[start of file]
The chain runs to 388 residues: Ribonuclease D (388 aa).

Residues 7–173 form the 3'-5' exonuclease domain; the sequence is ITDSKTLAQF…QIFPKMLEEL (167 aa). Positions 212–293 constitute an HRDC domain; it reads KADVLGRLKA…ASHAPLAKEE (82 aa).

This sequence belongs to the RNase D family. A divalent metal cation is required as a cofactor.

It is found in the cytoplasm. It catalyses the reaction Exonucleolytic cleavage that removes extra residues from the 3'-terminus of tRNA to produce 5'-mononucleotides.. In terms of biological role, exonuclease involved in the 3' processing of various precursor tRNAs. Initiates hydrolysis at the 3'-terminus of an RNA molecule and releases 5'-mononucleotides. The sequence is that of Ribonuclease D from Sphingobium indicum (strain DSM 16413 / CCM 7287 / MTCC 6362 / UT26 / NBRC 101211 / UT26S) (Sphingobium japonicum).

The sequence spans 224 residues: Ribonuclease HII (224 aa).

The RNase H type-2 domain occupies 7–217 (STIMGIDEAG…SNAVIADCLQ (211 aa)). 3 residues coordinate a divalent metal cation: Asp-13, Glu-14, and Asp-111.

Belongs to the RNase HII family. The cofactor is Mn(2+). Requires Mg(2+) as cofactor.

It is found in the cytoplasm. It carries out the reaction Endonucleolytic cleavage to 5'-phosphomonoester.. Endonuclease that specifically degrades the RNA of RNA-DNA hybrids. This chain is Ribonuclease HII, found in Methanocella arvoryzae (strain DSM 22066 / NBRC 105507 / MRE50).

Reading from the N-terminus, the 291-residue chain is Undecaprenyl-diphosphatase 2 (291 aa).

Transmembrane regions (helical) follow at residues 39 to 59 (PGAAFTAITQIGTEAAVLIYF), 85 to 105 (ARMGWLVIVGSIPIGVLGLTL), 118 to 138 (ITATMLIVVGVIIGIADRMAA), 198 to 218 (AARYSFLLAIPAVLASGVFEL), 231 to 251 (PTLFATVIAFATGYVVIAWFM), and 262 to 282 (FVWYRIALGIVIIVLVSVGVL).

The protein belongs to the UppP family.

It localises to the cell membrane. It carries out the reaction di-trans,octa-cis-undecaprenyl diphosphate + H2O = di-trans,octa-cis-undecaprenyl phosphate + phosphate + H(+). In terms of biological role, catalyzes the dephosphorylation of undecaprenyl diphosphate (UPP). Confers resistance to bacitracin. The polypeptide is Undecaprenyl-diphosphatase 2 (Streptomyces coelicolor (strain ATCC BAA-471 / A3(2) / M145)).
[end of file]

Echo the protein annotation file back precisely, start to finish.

The chain runs to 388 residues: Ribonuclease D (388 aa).

Residues 7–173 form the 3'-5' exonuclease domain; the sequence is ITDSKTLAQF…QIFPKMLEEL (167 aa). Positions 212–293 constitute an HRDC domain; it reads KADVLGRLKA…ASHAPLAKEE (82 aa).

This sequence belongs to the RNase D family. A divalent metal cation is required as a cofactor.

It is found in the cytoplasm. It catalyses the reaction Exonucleolytic cleavage that removes extra residues from the 3'-terminus of tRNA to produce 5'-mononucleotides.. In terms of biological role, exonuclease involved in the 3' processing of various precursor tRNAs. Initiates hydrolysis at the 3'-terminus of an RNA molecule and releases 5'-mononucleotides. The sequence is that of Ribonuclease D from Sphingobium indicum (strain DSM 16413 / CCM 7287 / MTCC 6362 / UT26 / NBRC 101211 / UT26S) (Sphingobium japonicum).

The sequence spans 224 residues: Ribonuclease HII (224 aa).

The RNase H type-2 domain occupies 7–217 (STIMGIDEAG…SNAVIADCLQ (211 aa)). 3 residues coordinate a divalent metal cation: Asp-13, Glu-14, and Asp-111.

Belongs to the RNase HII family. The cofactor is Mn(2+). Requires Mg(2+) as cofactor.

It is found in the cytoplasm. It carries out the reaction Endonucleolytic cleavage to 5'-phosphomonoester.. Endonuclease that specifically degrades the RNA of RNA-DNA hybrids. This chain is Ribonuclease HII, found in Methanocella arvoryzae (strain DSM 22066 / NBRC 105507 / MRE50).

Reading from the N-terminus, the 291-residue chain is Undecaprenyl-diphosphatase 2 (291 aa).

Transmembrane regions (helical) follow at residues 39 to 59 (PGAAFTAITQIGTEAAVLIYF), 85 to 105 (ARMGWLVIVGSIPIGVLGLTL), 118 to 138 (ITATMLIVVGVIIGIADRMAA), 198 to 218 (AARYSFLLAIPAVLASGVFEL), 231 to 251 (PTLFATVIAFATGYVVIAWFM), and 262 to 282 (FVWYRIALGIVIIVLVSVGVL).

The protein belongs to the UppP family.

It localises to the cell membrane. It carries out the reaction di-trans,octa-cis-undecaprenyl diphosphate + H2O = di-trans,octa-cis-undecaprenyl phosphate + phosphate + H(+). In terms of biological role, catalyzes the dephosphorylation of undecaprenyl diphosphate (UPP). Confers resistance to bacitracin. The polypeptide is Undecaprenyl-diphosphatase 2 (Streptomyces coelicolor (strain ATCC BAA-471 / A3(2) / M145)).